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Growing number of climate disasters causing problems
Climate change is challenging infrastructure like seawalls, drainage culverts, and wastewater systems. Carrick Eggleston, professor and head of WPI’s Department of Civil, Environmental, & Architectural Engineering explains that extreme rainfall is happening more frequently in New England, and in some places, a storm that used to have a 1 in 100 chance of happening in any given year now has a 1 in 8 chance of happening in any given year.
Fire protection engineering professors Albert Simeoni and James Urban were quoted in a Reuters Fact Check article on the dynamics of the devastating fires in Hawaii. They explain how wildfires spread and why some things in a burned area avoid damage when so much else is destroyed.
Agence France-Presse interviewed Purvi Shah, professor at The Business School, about the phenomenon behind the recent resurgence of items such as Barbie, Furbies, and Grimace. Shah has done extensive research in this area, even coining the term "nostalgic brand love", which is a main driver behind the newfound popularity. The original article was published in French and widely circulated to English media outlets such as MSN and Barron's.
Global health professor Tsitsi B. Masvawure provided analysis for this WalletHub article on uneven and lagging efforts in the U.S. to address gender inequality. She points out reasons why the country ranks poorly on many health metrics used to measure gender gaps.
Computer science professor Neil Heffernan spoke with Government Technology about the public discussion over regulations of artificial intelligence. He explained why regulations could stifle research and development and lead to monopolization.
Research co-led by mathematical science professor Mayer Humi was featured in the Universe Today article. Humi developed the math models that shows an optimal trajectory that places the shuttle into an elliptical orbit and minimizes the thrust requirements. “This type of shuttle and trajectory, said Humi, is needed for any plans to establish a permanent Human presence on the Moon, but could also lead to a thriving Earth-Moon economy.”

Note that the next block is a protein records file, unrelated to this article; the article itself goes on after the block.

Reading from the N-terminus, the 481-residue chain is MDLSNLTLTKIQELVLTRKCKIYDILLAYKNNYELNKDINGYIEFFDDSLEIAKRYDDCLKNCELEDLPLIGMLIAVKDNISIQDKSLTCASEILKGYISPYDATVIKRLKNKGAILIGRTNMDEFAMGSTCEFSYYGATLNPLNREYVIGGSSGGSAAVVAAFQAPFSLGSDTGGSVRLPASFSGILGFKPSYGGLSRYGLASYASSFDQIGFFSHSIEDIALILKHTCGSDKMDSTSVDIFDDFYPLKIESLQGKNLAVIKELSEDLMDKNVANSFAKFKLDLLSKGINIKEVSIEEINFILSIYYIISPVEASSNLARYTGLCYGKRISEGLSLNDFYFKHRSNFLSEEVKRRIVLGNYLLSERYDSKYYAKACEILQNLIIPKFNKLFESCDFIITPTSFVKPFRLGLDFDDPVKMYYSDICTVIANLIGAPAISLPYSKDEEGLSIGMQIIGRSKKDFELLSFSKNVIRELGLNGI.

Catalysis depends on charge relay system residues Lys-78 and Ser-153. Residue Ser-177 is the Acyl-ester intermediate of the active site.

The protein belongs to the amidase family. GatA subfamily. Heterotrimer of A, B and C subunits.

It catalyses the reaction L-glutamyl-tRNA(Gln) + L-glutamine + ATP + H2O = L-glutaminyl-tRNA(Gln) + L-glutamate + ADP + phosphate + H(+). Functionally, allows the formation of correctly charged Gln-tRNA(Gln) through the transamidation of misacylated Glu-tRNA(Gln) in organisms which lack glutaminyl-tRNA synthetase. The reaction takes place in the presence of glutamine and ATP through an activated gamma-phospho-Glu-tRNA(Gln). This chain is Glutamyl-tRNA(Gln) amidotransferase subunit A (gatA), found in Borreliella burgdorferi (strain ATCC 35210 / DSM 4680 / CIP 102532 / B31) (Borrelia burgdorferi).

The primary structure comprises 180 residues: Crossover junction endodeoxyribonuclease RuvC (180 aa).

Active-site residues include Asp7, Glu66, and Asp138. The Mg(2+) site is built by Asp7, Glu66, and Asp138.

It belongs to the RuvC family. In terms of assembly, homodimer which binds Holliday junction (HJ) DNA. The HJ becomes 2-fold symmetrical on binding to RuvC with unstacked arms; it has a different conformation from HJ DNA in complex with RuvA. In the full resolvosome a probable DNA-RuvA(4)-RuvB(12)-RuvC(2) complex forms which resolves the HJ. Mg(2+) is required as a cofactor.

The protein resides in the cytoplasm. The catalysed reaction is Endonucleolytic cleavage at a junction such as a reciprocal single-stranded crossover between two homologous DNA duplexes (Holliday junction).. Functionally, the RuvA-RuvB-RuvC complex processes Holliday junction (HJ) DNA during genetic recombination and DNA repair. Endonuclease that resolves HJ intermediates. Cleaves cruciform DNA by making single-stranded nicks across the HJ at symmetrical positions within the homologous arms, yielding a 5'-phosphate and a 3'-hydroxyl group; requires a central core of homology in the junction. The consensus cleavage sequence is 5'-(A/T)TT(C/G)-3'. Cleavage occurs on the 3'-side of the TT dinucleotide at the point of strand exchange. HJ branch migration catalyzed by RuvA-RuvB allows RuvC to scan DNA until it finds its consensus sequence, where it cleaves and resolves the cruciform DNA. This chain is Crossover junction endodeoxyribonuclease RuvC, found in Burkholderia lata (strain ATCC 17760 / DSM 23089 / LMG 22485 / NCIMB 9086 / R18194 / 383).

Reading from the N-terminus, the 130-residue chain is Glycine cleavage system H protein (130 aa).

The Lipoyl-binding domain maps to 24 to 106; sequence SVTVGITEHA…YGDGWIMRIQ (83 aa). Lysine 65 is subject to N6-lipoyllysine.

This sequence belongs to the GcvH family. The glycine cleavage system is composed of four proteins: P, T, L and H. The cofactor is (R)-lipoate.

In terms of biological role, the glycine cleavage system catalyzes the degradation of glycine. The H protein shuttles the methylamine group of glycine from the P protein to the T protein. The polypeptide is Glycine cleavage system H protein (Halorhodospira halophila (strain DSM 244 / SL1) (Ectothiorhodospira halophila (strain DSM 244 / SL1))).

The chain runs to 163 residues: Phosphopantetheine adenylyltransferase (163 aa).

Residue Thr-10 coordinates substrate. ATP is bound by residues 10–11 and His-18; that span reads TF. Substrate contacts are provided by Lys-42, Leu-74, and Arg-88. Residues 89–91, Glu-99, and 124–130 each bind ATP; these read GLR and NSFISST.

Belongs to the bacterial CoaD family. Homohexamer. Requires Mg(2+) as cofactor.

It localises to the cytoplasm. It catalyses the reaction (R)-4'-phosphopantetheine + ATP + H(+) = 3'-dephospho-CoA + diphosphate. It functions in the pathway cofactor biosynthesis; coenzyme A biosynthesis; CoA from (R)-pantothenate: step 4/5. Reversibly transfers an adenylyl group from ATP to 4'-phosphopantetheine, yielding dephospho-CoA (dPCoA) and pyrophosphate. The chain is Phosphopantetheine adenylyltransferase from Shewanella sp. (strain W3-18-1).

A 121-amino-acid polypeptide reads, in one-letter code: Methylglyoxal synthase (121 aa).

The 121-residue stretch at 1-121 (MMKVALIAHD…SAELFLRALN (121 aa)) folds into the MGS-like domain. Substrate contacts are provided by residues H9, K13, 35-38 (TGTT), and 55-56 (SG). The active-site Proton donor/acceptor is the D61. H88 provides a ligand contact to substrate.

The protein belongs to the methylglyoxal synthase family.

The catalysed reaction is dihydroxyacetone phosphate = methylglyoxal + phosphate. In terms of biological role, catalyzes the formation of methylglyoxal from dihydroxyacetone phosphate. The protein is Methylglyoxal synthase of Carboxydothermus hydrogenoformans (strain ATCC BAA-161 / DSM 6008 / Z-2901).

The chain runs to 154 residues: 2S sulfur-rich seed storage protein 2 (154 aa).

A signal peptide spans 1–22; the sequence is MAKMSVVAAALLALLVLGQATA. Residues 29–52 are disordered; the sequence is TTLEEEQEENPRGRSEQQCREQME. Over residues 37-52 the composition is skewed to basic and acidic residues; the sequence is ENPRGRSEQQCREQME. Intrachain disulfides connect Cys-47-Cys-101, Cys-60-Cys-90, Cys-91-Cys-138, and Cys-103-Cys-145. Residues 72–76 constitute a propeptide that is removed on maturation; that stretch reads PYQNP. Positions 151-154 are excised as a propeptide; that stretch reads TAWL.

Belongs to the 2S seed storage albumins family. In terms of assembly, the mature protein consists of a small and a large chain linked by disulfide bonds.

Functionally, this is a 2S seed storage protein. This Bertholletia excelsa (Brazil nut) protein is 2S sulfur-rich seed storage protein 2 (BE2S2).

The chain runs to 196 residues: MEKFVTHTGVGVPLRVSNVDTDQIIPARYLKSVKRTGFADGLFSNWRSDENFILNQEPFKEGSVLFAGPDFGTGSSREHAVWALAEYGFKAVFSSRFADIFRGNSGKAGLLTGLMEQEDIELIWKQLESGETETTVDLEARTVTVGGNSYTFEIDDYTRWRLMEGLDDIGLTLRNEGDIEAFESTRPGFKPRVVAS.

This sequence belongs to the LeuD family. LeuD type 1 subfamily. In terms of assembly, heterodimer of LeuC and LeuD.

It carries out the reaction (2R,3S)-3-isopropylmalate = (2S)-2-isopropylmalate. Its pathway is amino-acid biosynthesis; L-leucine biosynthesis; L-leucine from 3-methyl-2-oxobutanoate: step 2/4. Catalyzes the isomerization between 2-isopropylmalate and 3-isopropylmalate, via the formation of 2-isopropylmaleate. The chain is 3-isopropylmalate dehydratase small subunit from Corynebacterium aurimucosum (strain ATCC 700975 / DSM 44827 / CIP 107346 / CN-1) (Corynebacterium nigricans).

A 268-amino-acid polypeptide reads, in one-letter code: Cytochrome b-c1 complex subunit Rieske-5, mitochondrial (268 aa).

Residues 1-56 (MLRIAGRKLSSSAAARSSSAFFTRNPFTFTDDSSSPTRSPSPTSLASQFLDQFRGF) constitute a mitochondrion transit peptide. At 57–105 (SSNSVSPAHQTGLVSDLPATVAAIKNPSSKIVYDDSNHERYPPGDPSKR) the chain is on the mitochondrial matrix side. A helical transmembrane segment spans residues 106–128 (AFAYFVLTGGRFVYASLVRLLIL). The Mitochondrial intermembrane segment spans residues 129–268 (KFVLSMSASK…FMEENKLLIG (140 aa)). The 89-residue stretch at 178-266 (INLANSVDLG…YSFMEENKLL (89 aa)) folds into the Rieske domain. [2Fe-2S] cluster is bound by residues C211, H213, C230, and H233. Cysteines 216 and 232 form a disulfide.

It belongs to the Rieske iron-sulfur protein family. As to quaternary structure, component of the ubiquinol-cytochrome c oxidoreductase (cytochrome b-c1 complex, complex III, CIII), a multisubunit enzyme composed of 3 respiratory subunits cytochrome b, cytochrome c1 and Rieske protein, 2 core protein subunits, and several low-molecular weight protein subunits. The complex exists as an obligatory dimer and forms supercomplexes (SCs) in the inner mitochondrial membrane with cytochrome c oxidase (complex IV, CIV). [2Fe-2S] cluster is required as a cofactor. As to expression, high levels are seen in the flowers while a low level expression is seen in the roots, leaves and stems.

Robotics engineering professor Markus Nemitz is working to create soft robots, made of flexible materials, which can go where other robots, and humans, cannot. His work was highlighted in this report by Spectrum News 1 Worcester.
Imagine flexible robots that can dive, swim, climb, and crawl to assist in challenging search and rescue environments. This Worcester Business Journal article outlines the efforts by robotics engineering professor Markus Nemitz to develop them and to create an obstacle course to test the robots.
Drought and high winds were major factors in the devastating Maui fire. In this Los Angeles Times article, fire protection engineering professor James Urban explains the dangerous combination and how flying embers can spread. The article was republished by more than 40 newspapers and digital outlets including the Philadelphia Inquirer, Houston Chronicle, Miami Herald, and Yahoo!
Research led by chemical engineering professor Xiaowei Teng finds potential in using ions from seawater as a possible replacement for lithium in batteries. The published research is summarized in an article on EnergyPortal.eu
Recent WPI graduates Paul Pacheco and Elizabeth LeMay will be brand-new teachers in local classrooms this fall, and talked with the Telegram & Gazette about how WPI prepared them for their new careers, what they're looking forward to, and and what they're nervous about.
Provost Wole Soboyejo was interviewed for the article in Nature, "Is it time for tenure to evolve?" In the article, he discusses his own pathway towards tenure as well as WPI's move to broaden its tenure system in 2021, offering tenure to professors who focus more on teaching than research, who weren't eligible before. "Already, the institution is seeing benefits, says Soboyejo, including a substantial drop in the attrition rate for teaching-focused faculty members."
Robotics engineering professor Carlo Pinciroli shares how artificial intelligence could be used to make drones better at completing complex and dangerous missions. He tells Lifewire that advancements in AI technology could also minimize the risk of human harm during those missions.
Purvi Shah, associate professor at the Business School and an expert on brand deletion, talked with Spectrum News 1 about the possible strategies underlying social media giant Twitter's transition to X.
Humanities & arts professor David Spanagel shared his insight on the history of atomic bomb development with HuffPost. Spanagel explains how the 'father of the atomic bomb', Julius Robert Oppenheimer, failed to question whether it was the right thing to do for humanity.